Optimizing chiller operation
Challenge. While the chiller enabled operators to increase summertime power production and gave dispatchers a predictable output for dispatch, its operation increased station auxiliary load. Another cost to consider: Recharging of the thermal storage tank incorporated into the design of the chiller system. The challenge was to optimize chiller operation for summer peak periods.Brazos Electric Cooperative Inc’s Johnson County Generation Facility, operated by NAES Corp, recently installed a 3500-ton chiller on the front end of the 501FC gas turbine serving the 258-MW 1 x 1 combined cycle (Figs 1, 2). Reason: Dramatic fluctuations in ambient temperature made it difficult for the utility to predict day-ahead generation and gas nominations, and to balance electrical load in its territory in real time.
Solution. The system was designed to operate in the “partial-discharge” mode (Fig 3), meaning the total amount of chilled water required for cooling gas-turbine inlet air would combine flows from the chillers and from the thermal storage tank. Over time, the cooling capability of the storage tank would be drained—like a battery in a flashlight left on. The only other mode of operation was “tank-recharge,” which only could be accomplished with no inlet chilling (Fig 4).
Thinking outside the system design box led plant personnel to what the team believed was the optimal solution (Fig 5). They went against the accepted operations plan in an experiment and took all the chilled water from the storage tank to maintain the temperature set point for turbine inlet air instead of combining flows. This was called the “tank-only” mode of operation (Fig 6).The obvious choice for system optimization: Recharge the tank only during off-peak hours when the cost of power is low and the cycling plant is not in service. The next question was how to efficiently use the capacity of the thermal storage tank. The first step was to create logic in the plant DCS to capture chiller operational data during the different plant operating scenarios through the summer peak season to help guide engineers.
With the VFDs for the thermal tank’s chilled-water pumps able to totally control the inlet set point, the 2-MW house load required to run the chillers could be sold. Since this operating mode would reduce the number of hours the thermal storage tank could operate, plant staff set about deciding how best to use “tank-only” operation.
Results. Data collected provided the length of time the “tank-only” mode could be used while still providing sufficient reserve capacity to allow a return to “partial-discharge” operation to complete the chilling cycle. Typically, “tank-only” chilling is used from about 1 to 8 pm, “partial discharge” from 8 pm until unit shut down.
Vincent Hawkes, operations supervisor
Phil Norman, lead control-room operator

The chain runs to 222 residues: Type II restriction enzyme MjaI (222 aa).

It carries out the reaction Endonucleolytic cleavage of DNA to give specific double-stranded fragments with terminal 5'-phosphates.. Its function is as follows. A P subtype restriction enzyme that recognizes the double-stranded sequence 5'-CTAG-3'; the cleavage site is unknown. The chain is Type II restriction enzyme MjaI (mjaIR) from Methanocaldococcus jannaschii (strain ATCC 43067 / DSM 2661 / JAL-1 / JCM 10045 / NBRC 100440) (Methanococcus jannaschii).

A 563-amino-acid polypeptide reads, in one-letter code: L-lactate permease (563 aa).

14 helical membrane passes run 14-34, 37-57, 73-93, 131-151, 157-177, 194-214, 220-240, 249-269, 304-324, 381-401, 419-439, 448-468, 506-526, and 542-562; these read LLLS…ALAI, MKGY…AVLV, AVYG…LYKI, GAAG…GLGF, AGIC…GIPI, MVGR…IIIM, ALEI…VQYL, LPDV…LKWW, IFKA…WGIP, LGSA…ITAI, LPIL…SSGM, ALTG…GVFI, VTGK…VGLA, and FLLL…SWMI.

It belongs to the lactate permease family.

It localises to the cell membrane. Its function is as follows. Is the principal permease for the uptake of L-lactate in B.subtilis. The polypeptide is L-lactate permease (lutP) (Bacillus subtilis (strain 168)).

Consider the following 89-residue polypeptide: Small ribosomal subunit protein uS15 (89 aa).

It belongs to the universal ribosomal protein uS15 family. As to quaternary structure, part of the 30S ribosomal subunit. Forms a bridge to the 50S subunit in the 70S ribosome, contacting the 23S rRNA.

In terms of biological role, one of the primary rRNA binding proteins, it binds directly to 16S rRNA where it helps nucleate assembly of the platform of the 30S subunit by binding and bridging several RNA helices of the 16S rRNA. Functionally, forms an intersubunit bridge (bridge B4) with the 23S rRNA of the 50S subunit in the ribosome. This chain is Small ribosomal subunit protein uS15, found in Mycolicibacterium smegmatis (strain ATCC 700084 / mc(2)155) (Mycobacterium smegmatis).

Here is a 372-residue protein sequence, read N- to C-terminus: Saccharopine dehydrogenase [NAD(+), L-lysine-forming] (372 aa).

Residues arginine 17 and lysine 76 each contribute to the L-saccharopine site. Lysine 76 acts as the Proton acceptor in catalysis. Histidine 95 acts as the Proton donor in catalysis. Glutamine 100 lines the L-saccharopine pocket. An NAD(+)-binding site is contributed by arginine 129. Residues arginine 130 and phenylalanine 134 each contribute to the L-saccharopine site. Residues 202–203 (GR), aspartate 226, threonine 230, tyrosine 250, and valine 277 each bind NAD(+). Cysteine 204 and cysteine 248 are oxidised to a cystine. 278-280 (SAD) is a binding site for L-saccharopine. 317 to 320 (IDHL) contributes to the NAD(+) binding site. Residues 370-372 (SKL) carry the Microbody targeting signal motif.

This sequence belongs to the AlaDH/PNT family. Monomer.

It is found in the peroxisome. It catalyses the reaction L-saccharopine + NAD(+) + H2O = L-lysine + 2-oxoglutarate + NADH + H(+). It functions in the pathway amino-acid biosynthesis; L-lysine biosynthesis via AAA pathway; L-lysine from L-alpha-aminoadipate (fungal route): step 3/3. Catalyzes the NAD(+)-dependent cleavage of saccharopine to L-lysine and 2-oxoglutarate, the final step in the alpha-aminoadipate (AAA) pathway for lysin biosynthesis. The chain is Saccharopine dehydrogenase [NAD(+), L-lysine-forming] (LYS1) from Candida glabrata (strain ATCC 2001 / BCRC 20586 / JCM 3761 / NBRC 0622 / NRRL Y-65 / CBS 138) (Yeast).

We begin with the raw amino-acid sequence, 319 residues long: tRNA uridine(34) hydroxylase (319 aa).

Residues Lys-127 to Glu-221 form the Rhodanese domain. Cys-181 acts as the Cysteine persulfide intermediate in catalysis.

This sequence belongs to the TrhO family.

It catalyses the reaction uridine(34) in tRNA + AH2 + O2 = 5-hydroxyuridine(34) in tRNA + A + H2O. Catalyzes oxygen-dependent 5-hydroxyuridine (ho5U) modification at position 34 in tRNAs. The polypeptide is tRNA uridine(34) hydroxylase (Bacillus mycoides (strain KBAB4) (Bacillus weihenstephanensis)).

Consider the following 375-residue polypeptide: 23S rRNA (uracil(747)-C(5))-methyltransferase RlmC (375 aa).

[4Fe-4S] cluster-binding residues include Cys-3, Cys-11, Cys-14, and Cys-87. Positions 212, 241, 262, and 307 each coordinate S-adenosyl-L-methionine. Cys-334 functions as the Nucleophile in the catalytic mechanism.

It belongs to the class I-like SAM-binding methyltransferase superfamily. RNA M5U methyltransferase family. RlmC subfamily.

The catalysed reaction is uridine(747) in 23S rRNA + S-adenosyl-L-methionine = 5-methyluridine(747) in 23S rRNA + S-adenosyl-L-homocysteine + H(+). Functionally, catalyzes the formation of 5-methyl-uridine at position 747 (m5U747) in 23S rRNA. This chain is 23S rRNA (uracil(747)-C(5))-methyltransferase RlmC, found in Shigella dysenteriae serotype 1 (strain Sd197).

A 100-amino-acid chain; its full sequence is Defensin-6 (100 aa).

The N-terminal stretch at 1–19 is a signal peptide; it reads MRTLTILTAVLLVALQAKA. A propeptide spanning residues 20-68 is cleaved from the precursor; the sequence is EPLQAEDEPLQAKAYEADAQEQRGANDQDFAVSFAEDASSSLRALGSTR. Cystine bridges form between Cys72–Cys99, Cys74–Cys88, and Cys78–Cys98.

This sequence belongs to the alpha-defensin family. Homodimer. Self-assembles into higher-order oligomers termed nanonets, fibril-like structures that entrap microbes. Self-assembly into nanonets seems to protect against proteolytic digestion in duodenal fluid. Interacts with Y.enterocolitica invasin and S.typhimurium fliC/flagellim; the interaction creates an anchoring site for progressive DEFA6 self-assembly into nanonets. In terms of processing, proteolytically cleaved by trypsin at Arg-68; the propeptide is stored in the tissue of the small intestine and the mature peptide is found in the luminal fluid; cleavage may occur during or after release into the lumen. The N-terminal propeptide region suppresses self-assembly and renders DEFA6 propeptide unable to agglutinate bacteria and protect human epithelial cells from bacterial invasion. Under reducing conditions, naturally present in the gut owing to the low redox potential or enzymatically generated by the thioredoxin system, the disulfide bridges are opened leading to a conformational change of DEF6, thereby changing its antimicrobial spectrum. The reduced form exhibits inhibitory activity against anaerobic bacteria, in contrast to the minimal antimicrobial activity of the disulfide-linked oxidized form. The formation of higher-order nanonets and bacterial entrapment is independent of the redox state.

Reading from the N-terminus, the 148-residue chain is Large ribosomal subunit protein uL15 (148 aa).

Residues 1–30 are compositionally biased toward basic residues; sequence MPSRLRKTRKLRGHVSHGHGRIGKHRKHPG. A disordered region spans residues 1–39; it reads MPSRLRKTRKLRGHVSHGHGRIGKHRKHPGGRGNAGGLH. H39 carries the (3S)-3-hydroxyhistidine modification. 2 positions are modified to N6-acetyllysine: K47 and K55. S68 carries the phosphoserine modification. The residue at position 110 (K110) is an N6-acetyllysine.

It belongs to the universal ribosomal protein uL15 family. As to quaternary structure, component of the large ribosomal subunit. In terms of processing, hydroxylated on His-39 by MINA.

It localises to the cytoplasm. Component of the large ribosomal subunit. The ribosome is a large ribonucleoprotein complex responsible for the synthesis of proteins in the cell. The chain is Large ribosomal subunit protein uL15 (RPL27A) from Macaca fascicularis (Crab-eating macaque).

Plant operations personnel
Membrane installation/removal tool reduces physical stress
Best Practices Award
Challenge. Change-out of RO membranes was a physical and time-demanding job. Johnson County’s RO system has 28 membrane cylinders of nominal 22-ft length, each housing six 40-in.-long membranes (Figs 7, 8). This means 168 membranes must be pushed out and new or cleaned membranes pushed back in following a service run. The floor is normally wet with water and glycerin, making the working surface slippery.
Change-out of membranes required two employees pushing on the membrane train at one end of the tube and two employees on the opposite end to catch the fouled membranes; new or cleaned membranes were installed after the old ones were pushed out. Much of this push/catch effort required reaching above your head or standing on scaffolding.
Safety hazards exist when employees are pushing the used membranes with force, as well as when they are catching the ejected membranes. The chances of strain or sprain exist when the membrane is pushed and depending on amount of pressure, can cause employee to over/under anticipate the outward pressure pushing the old membrane out. The challenge was to control this outward thrust, and apply adequate pressure making each insertion/ejection of membrane a controlled motion, without causing injury.
Solution. The maintenance team certainly has a working knowledge of what is involved in the changing of membranes. Not only are they “hands on” in the work involved, but also active in discussions at safety meetings striving to come up with ideas to maintain or improve the plant’s safety record.
What began as a “what if” drawing on an office whiteboard, became a solution when plant personnel developed a portable air-operated piston and mounting device that aligns with each tube and pushes in the new membrane while pushing out the old membrane. With the new device in working order, the employees only need to load the new membrane on the alignment rack, activating the air piston and retrieving the exhausted membrane at the opposite end. When using the air-operated piston, you can load all six new membranes at once.
The vertical alignment rack is easily moved from row to row by fixed wheels attached at each end of the vertical unit. The piston also is easily moved up and down the vertical unit by inserting it into a machined slot. When not in use, the alignment rack and piston is moved to storage.
Results. The RO membrane installation/removal tooling system cuts two hours of labor off the time previously required for this job. The tool not only eliminates 95% of all physical demands, it has eliminated 95% of the safety hazards of sprains and strains associated with pushing or slipping on the wet floor.